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Showing posts by: Bella Pagan click to see Bella Pagan's profile
Jan 29 2014 12:00pm

The Emperor's Blades Brian Staveley

This month and Tor UK have published The Emperor’s Blades by Brian Staveley, and we’ve been delighted by the response so far. It’s been wonderfully reviewed, fans seem so excited on twitter, etc., and it’s made a flurry of “Best of...” and “Most anticipated...” lists. We could just say - “it’s brilliant, read it.” Only we work with words, so we feel we have license to be a lot more verbose than that! Indeed, we’ve put together a list of questions no less, which Brian has been kind enough to answer.

See below for the best bits of writing a book while in Asia, what’s surprised him about the publishing process, and other insights into what being a debut author is all about. You can also get hold of the first seven chapters of the book for free here in the US and via SFX Magazine here if you’re in the UK. Now over to Brian...

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Nov 13 2013 6:00pm

Fiddlehead Cherie Priest Clockwork Century This month, Tor Books publishes the wonderful Fiddlehead by Cherie Priest, the last of her Clockwork Century novels, which have attracted so much critical acclaim over the last few years. Fiddlehead is a spy-packed standalone story, with a brilliant protagonist in the form of Belle Boyd. This irresistible alternative history adventure features spies, Abraham Lincoln, political machinations and one woman who can save the world from a deadly menace! (Read an excerpt here.)

Basically, it’s glorious, and Cherie has been kind enough to answer a few questions about her historical research, where the idea for Fiddlehead originated and her favourite “steampunk experience.”

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Oct 11 2013 2:00pm

The UK bound proof (or ARC) of Brian Staveley's The Emperor's BladesMany of the best bits of publishing jargon lie within the production process. So, being utter word-nerds all, we were delighted when Konrad and Rachael from the Pan Macmillan UK Production Department put together this handy glossary. If you were previously unacquainted with the delights of debossing, snot-glue, kiss-cutting or Sherpas, look no further. Jargon warning though—sometimes jargon does vary between the US and UK, and you do find some differences between different publishing houses. And if you like this, you may also enjoy our more general publishing jargon-buster here.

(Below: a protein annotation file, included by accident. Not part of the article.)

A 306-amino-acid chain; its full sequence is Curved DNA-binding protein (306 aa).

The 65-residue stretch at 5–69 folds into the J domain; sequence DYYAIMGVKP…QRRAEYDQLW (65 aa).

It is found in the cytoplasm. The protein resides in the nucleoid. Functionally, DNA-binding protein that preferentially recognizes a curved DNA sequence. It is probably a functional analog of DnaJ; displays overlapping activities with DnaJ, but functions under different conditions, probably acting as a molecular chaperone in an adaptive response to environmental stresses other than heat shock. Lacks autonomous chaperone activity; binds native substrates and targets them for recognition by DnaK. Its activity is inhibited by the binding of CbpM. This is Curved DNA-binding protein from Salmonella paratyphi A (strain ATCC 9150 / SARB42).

If you have any favourites from the list, feel free to let us know in the comments. Or if you have any other bits of publishing or work jargon you’d like to share, we’d love to hear it!

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May 24 2013 2:00pm

Publishing Jargon-Buster Ten Words UnpackedIn publishing, as in any other industry, we scatter our days with curious and unusual words which we take for granted. But even for us, new ones pop up to surprise us every now and then. Thinking of Blippar and Wibalin here—though I thought for a while that our books were bound with wibbling. Which made me laugh! Here to entertain and explain are ten bits of jargon, don’t use them all at once....

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May 16 2013 10:00am

Jeff Noon Cover Art

Tor UK’s 20th anniversary edition of Jeff Noon’s Vurt was published last month. And, as Jeff won the Arthur C. Clarke Award for Vurt in 1994, last week’s Arthur C. Clarke Award ceremony was a great time to look back. But as they say you judge a book by its cover, we wanted to take a look at the huge amount of work that went into this new cover look for Vurt, Pollen and Jeff Noon’s entire backlist. Curtis McFee is one of Jeff’s oldest fans and supporters, and has championed his work for years—immersing himself in Jeff’s books, designing his website and even creating a Vurt-based role-playing game.

Curtis McFee also put together a really fabulous new Vurt trailer for us. But here, we want to take a look at the new covers—look at the inspiration behind them, the creative process and various early drafts, plus what messages Curtis was trying to convey. We also wanted to find out how this creative duo met and forged the links that would lead us to this body of work today.

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Apr 29 2013 9:00am

Jeff Noon Vurt Audio Clips Competition Tor UKA few weeks ago, Jeff Noon came into the office to record some audio snippets of him reading from the imaginative thrill-ride that is Vurt. This was fun, as I’d only vaguely been aware that we had a recording studio! Cue wandering down some maze-like corridors to a part of the office I’d never even known was there, to a tiny cupboard-like room with (to my untutored eye) some rather retro-looking looking recording paraphernalia. But, this is where the magic happens! Jeff’s reading was rich, gritty and massively atmospheric. The surroundings fell away and I saw what his agent had meant, when she said his readings were really something special. I hope you enjoy the audio snippets embedded below (Audible has produced an audio version of the book itself). And there are pictures and links to other Jeff Noon content below that.